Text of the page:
The 10-year AAA benchmark rose from 0.7% to 1.12%, the highest monthly close since April 2020. Similarly, using the difference between the 2-year AAA muni yield and the 10-year muni yield as a benchmark, the municipal yield curve steepened from 0.58% to 0.91%. As municipal yields rose at a faster rate than Treasuries during February, municipal ratios improved off all-time lows that were reached in January. Specifically, 5-year AAA municipal yields increased from 52% to about 78% of 5-year Treasuries and 10-year AAA municipal yields increased from 66% to 80% of the benchmark 10-year Treasury yield. The latter ratio is more aligned with the long-term average of 80-85%, and market activity in February brought municipal valuations closer to historical norms. With tax policy expected to remain in the conversation, we continue to anticipate that municipal valuations will remain elevated unless there is an overwhelming increase in new supply or significant credit pressure in the entire municipal market.
CORPORATE MARKET OVERVIEW
Investment Grade Yield Summary:
Corporate Bond Spreads Versus Treasuries:
Like the rest of the fixed income market that fell victim to inflation-driven volatility, investment grade corporate bonds were not immune to losses in February. After finishing 2020 as the best performing US fixed income sector, corporate bonds fell sharply and have been the worst performing sector in the first two months of 2021. Corporate bonds dropped 2.26% in February and have declined 4.05% this year as measured by LQD, the iShares Investment Grade Corporate Bond ETF. High yield bonds also declined in February, but to a much lesser extent, as this sector received support from quickly rising commodity prices – specifically oil – which is up over 25% already this year and has topped $60 per barrel.
Credit spreads, the tightening of which drove a significant portion of 2020’s strong performance, are not to blame for the swoon in corporate bonds. Using the 10-year corporate spread as a benchmark, corporate spreads only increased 0.02% in February to bring the total widening in 2021 to about 0.06%. This measure closed 2020 at an all-time low, but has inched higher off that level in the last two months.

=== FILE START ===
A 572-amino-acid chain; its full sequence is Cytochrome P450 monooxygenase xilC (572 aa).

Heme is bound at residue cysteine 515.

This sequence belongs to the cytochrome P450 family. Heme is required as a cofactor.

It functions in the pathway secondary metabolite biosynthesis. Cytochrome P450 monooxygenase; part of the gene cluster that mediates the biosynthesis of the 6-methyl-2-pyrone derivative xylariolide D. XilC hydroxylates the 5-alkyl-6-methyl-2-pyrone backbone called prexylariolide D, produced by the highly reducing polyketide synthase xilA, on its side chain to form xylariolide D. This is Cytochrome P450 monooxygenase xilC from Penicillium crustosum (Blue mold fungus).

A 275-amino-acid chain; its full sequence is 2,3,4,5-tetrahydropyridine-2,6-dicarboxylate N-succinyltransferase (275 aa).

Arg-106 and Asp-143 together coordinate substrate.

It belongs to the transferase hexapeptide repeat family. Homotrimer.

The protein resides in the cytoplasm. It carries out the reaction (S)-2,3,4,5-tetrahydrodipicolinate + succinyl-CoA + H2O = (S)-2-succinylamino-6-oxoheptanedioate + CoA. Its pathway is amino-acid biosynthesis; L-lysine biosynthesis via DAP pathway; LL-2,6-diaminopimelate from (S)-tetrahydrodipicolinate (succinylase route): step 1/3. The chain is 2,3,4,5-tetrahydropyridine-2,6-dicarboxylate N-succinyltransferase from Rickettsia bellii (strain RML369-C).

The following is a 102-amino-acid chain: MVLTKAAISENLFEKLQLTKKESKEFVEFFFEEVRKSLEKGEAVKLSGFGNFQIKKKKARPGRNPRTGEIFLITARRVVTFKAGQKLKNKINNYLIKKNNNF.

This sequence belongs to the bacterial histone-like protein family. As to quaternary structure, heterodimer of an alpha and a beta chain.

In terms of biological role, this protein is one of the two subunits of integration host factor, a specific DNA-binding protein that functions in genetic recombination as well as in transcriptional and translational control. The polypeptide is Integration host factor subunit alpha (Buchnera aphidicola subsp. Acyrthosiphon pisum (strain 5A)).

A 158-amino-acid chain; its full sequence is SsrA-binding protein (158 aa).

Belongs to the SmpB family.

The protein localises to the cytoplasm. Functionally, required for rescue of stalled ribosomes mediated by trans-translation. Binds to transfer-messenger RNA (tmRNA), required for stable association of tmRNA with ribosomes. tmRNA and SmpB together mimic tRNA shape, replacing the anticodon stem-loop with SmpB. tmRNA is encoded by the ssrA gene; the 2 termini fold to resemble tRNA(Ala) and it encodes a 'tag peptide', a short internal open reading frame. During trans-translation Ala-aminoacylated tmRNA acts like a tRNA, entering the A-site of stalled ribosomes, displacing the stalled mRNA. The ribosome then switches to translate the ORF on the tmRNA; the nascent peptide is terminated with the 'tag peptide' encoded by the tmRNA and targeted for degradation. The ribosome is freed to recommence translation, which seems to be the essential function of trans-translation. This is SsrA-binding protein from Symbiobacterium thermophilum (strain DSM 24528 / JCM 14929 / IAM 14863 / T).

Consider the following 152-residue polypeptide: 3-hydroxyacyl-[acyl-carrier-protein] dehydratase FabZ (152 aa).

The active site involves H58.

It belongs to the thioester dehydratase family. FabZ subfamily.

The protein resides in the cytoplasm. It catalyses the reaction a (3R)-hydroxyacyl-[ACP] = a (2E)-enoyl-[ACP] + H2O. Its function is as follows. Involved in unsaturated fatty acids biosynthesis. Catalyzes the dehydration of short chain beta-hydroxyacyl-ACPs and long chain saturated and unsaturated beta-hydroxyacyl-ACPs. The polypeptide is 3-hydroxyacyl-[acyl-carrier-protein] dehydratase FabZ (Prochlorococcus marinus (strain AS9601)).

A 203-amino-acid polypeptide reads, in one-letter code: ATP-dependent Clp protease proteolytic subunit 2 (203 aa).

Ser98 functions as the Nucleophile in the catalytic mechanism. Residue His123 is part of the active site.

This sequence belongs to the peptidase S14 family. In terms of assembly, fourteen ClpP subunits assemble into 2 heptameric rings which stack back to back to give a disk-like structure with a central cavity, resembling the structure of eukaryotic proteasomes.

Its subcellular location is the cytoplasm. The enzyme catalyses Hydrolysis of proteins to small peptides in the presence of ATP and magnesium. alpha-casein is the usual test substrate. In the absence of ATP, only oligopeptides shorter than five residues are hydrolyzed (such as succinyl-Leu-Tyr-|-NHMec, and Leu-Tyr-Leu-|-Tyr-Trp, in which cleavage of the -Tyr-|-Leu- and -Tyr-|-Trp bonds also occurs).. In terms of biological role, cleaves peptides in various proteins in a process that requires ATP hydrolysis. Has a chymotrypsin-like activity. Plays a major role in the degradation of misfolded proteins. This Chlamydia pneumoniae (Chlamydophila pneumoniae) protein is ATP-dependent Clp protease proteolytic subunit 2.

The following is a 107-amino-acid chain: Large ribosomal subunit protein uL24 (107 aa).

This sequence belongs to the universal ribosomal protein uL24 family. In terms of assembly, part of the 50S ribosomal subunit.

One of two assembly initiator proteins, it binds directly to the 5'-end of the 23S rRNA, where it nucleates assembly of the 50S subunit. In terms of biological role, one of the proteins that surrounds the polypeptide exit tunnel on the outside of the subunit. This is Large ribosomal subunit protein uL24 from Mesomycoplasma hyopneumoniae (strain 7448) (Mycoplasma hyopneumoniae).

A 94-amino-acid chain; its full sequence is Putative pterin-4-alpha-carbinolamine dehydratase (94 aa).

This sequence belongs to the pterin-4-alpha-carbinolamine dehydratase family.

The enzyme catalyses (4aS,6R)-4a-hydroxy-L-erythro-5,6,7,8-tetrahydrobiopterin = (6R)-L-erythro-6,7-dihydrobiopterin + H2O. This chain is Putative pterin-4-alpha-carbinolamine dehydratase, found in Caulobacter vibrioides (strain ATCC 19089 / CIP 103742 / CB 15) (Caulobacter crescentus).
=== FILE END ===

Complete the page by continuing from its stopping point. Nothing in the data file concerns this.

The initial distribution of the vaccine has boosted the global economic outlook and improved projections for GDP and corporate earnings later on in 2021. However, similar to Treasuries, the move higher in corporate bond yields has been driven by inflation fears and the concerns that brings, particularly with corporate bond issuance reaching an annual record in 2020 over $2 trillion.
Blue-chip companies are also tapping into investors’ demand for shorter-dated bonds as rising Treasury yields amplify duration-risk concerns. According to Bloomberg, all six new investment grade deals that came to market on February 24 had maturities less than 10-years. Overall, corporate issuance slowed in February from the blistering pace set last year. Per SIFMA, corporations borrowed $148 billion during the month bringing the two month average this year to $164 billion, well below the $190 billion monthly average from 2020. With credit spreads still hugging Treasuries tightly, credit markets seem to be very healthy and the rush to take advantage of these lower borrowing costs could be accelerated by inflation headlines that are currently dominating financial markets. Robust activity can similarly be seen in high yield credit markets, where issuance for January and February averaged $45 billion per month after the average monthly issuance in 2020 totaled $35 billion.